Just as an aside to the colour scheme debate, does anyone agree that the Stagecoach hybrid double decker green scheme is probably the strongest and most appealing of the corporate identities around at the moment?

Phil Blinkhorn

26/02/13 – 13:33

As a grumpy old man born in 1952, I agree with you Stephen. My golden age is 1947 (Regent III/PD2) to 1969 (end of RegentV/PD3/FLF). There have been bright spots (both Leyland – the AN68 version of the Atlantean and the Olympian are worthy classics) in later times, but not many. As a coach man, the heavy Reliances, REs and later Leopards, as well as modern Tigers as well. The old liveries were aesthetically far better than modern and I prefer original to later. Even Sheffield had two alternative liveries and the Roes moved from to another with repaints under different General Managers. Authentic liveries to the vehicle are therefore correct – if not acceptable. [I think RTs and RMs in National Leaf Green are HORRIBLE!

David Oldfield

26/02/13 – 15:27

I know that there are still many on this forum who buy into the bad press of Stagecoach – most of which was press fabrication or exaggeration. [If you don’t believe me, consult OFFICIAL history, and I don’t mean just Stagecoach archives.] Their new corporate livery is fairly restrained but things like Gold and the "Green" liveries are lessons in restraint. Mind you, I think I would still put Go-Ahead ahead!

David Oldfield

26/02/13 – 17:25

I want to respond to two points in this thread. Firstly not everyone born in 1952 is grumpy, I’m actually quite nice [at times]. Secondly choice and memories of colour depends where you grew up. In Taunton it was green WN/SN buses and green/two tone greens of various WR diesel hydraulic locomotives plus green DMUs and a reminder "to eat your greens" which ultimately leads to that famous bus photographer’s quote – the other side is always greener.

Ken Jones

27/02/13 – 05:48

Well Ken. Somebody has to be nice, so it might as well be you. Congratulations. You have the job!

David Oldfield

27/02/13 – 05:49

Colour Schemes, Stephen: the other day I saw an Arriva repaint in cream, with the dark blue skirt but a turquoise (instead of cream) curl behind the door. Are we returning to normality?


04/04/13 – 06:19

Thank you to the person who asked about seeing a picture of my respray in Alder Valley Dark Red on an EFE FLF. Yes I’ll be only too happy to put a picture up once its finished – I’m now also doing a Bristol RE in the same livery having got the required info together so I’ll add a photo of this as well. Please give me a while though as I’m re-organising my workshop and with two upcoming model railway shows to attend with my layouts it may be later in the summer before I can finish the buses. Then its on to several other repaints such as a City of Gloucester (blue) VRT / Leyland National and RE in NBC style and then the first of the next steps – scratch built West Riding Guy Wulfrunians – more on that project later if anyone is interested.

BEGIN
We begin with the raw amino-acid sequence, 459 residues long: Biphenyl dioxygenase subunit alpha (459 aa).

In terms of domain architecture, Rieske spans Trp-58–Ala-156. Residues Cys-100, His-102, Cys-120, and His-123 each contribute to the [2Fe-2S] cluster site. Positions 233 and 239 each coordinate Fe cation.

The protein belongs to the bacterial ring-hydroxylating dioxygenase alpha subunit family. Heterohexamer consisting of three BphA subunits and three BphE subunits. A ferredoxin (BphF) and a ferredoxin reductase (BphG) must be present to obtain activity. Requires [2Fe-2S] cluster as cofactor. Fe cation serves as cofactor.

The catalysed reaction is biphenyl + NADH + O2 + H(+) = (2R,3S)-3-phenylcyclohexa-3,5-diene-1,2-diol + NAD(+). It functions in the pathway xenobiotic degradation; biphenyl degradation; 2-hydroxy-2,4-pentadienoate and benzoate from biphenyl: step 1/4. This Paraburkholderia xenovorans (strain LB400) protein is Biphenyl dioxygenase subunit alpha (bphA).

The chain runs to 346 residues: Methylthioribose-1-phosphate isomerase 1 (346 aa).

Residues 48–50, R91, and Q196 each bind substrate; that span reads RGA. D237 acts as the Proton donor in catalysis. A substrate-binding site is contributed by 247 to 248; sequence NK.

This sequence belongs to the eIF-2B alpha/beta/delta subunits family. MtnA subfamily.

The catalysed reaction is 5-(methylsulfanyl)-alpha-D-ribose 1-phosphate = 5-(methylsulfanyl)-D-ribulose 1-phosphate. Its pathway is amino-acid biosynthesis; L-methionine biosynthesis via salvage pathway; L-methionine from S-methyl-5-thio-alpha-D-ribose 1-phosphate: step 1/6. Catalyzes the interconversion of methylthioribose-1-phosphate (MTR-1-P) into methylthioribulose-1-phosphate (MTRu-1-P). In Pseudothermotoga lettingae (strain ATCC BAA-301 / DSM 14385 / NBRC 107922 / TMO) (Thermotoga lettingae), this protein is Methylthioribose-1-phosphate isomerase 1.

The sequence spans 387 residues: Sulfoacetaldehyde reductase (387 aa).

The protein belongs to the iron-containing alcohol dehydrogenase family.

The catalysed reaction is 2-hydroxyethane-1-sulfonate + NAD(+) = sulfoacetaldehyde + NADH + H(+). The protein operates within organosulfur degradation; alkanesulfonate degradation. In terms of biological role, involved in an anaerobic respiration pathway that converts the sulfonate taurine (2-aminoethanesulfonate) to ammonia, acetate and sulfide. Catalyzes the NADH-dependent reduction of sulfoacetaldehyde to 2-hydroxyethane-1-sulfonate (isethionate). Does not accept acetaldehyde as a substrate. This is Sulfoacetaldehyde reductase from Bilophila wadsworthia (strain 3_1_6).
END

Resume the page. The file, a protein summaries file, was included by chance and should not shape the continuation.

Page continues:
AUD 523D_lr Vehicle reminder shot for this posting

17/07/13 – 07:09

Just picked up on this thread with regards to NBC livery. When I first took an interest in buses in the 70s our school buses were Cumberland FLFs which were gradually being turned out in poppy red. At the time they seemed fresh and modern and the old livery seemed dark and past its sell by date. Not sure I would still agree though! Towards the end of the decade I went on a tour of the Leyland National factory. Apart from a pair of buses for McGill at Barrhead it seemed to be a sea of poppy red and leaf green. However, the shades of these so-called standard colours varied significantly from operator to operator. When I asked about this I was advised that each operator specified a different mix. The other NBC shade that I was very familiar with at that time was the yellow used by Northern on vehicles in the Tyne and Wear area. This was a shade of cadmium yellow as used by TWPTE (the British Standard was called Goldcup) and it worked much better than poppy red in an urban environment. What I don’t understand is why EFE keep churning out models in this livery but of a shade that is considerably paler and therefore very insipid. It is too light to even be excused as colour scaling!

Mike Morton

17/07/13 – 09:09

In response to Phil Blinkhorn’s ‘aside’ on this subject I agree the Stagecoach hybrid green livery is by far the best I have seen on a double decker for many years and is closely matched by the current Newport Buses livery on their single deck Scanias now operating the Park and Ride service in Cardiff (no doubt much to the ire of that City’s transport dept).
As a further aside, even the temptation of free Wi-Fi on Stagecoach hybrid operated route 50 in Manchester wasn’t sufficient to prevent me from route testing the new Metroline trams from East Didsbury to the Media City.

Orla Nutting

18/07/13 – 07:26

By coincidence, for the first time in around 10 years i was in the Newport and Cardiff areas 3 weeks ago and totally agree with Orla’s comments.

Phil Blinkhorn